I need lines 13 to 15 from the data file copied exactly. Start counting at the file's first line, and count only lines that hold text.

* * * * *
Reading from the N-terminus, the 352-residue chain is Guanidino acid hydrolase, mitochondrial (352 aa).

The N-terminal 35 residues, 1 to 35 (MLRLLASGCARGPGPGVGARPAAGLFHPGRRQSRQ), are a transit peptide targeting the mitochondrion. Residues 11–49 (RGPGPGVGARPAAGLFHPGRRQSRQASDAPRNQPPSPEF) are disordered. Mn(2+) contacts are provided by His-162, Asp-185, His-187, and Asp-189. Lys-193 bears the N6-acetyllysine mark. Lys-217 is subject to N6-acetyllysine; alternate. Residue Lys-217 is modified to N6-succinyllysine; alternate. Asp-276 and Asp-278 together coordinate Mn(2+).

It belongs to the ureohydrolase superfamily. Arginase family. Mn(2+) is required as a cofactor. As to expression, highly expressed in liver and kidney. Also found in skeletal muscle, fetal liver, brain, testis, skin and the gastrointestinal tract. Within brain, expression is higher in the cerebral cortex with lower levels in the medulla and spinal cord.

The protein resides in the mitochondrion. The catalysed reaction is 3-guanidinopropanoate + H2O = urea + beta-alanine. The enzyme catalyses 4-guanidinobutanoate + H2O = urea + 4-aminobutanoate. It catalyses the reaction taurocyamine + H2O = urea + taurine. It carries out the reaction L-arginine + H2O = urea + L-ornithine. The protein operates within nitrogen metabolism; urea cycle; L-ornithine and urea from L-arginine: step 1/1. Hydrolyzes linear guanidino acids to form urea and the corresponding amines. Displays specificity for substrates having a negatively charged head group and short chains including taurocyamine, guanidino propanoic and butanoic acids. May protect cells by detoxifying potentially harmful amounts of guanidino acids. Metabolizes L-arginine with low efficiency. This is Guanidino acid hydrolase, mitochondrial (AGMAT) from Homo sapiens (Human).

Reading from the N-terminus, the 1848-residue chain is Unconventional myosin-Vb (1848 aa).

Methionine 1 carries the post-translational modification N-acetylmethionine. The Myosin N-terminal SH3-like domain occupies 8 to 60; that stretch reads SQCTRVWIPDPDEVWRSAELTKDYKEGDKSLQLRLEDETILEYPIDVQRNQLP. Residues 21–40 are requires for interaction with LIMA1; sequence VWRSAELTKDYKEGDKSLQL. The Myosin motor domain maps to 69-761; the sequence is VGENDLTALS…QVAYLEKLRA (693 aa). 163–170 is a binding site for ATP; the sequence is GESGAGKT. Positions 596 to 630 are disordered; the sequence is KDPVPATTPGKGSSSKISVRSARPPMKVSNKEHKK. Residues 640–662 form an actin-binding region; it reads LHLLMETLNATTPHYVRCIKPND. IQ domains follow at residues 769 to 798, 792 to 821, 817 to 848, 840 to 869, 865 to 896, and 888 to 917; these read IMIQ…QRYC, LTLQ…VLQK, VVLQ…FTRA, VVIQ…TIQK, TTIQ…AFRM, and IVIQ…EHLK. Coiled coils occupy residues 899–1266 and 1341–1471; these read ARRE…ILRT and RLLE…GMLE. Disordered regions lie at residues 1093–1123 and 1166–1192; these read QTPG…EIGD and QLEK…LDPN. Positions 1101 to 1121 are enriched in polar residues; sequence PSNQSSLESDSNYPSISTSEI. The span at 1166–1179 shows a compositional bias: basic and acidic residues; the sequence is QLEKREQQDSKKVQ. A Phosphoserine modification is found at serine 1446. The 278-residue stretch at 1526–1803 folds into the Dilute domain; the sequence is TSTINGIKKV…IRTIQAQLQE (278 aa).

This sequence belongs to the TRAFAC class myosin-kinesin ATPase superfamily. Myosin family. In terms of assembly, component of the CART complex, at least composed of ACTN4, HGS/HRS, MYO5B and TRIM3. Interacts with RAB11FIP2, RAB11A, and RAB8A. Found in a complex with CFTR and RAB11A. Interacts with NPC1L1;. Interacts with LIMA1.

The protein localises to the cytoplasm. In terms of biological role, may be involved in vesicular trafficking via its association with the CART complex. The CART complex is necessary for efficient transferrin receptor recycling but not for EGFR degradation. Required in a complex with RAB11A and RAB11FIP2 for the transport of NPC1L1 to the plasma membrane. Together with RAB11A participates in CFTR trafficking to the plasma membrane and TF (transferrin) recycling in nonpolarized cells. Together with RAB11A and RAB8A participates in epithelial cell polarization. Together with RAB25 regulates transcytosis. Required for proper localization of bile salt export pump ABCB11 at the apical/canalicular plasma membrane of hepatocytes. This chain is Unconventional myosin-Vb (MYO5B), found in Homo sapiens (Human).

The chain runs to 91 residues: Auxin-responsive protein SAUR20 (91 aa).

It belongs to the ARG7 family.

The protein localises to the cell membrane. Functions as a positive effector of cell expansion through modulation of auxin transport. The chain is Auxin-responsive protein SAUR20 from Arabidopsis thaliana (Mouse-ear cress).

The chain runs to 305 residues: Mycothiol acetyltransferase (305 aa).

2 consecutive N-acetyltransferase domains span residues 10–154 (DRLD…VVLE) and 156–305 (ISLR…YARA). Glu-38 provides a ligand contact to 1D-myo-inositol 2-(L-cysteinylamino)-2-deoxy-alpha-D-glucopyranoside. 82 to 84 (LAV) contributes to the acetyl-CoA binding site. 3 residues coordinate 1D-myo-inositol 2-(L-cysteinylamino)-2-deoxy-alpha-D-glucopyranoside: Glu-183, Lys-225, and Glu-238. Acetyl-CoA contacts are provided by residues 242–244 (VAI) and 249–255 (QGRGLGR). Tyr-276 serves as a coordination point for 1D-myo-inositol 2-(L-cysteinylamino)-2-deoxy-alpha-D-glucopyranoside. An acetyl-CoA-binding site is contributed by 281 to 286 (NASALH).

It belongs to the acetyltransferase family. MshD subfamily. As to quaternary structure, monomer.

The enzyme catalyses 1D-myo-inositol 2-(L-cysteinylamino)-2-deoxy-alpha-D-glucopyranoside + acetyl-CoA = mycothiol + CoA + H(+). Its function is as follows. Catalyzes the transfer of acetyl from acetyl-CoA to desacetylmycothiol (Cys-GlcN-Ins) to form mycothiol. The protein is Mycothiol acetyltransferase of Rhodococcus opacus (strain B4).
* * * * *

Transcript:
2 consecutive N-acetyltransferase domains span residues 10–154 (DRLD…VVLE) and 156–305 (ISLR…YARA). Glu-38 provides a ligand contact to 1D-myo-inositol 2-(L-cysteinylamino)-2-deoxy-alpha-D-glucopyranoside. 82 to 84 (LAV) contributes to the acetyl-CoA binding site. 3 residues coordinate 1D-myo-inositol 2-(L-cysteinylamino)-2-deoxy-alpha-D-glucopyranoside: Glu-183, Lys-225, and Glu-238. Acetyl-CoA contacts are provided by residues 242–244 (VAI) and 249–255 (QGRGLGR). Tyr-276 serves as a coordination point for 1D-myo-inositol 2-(L-cysteinylamino)-2-deoxy-alpha-D-glucopyranoside. An acetyl-CoA-binding site is contributed by 281 to 286 (NASALH).

It belongs to the acetyltransferase family. MshD subfamily. As to quaternary structure, monomer.

The enzyme catalyses 1D-myo-inositol 2-(L-cysteinylamino)-2-deoxy-alpha-D-glucopyranoside + acetyl-CoA = mycothiol + CoA + H(+). Its function is as follows. Catalyzes the transfer of acetyl from acetyl-CoA to desacetylmycothiol (Cys-GlcN-Ins) to form mycothiol. The protein is Mycothiol acetyltransferase of Rhodococcus opacus (strain B4).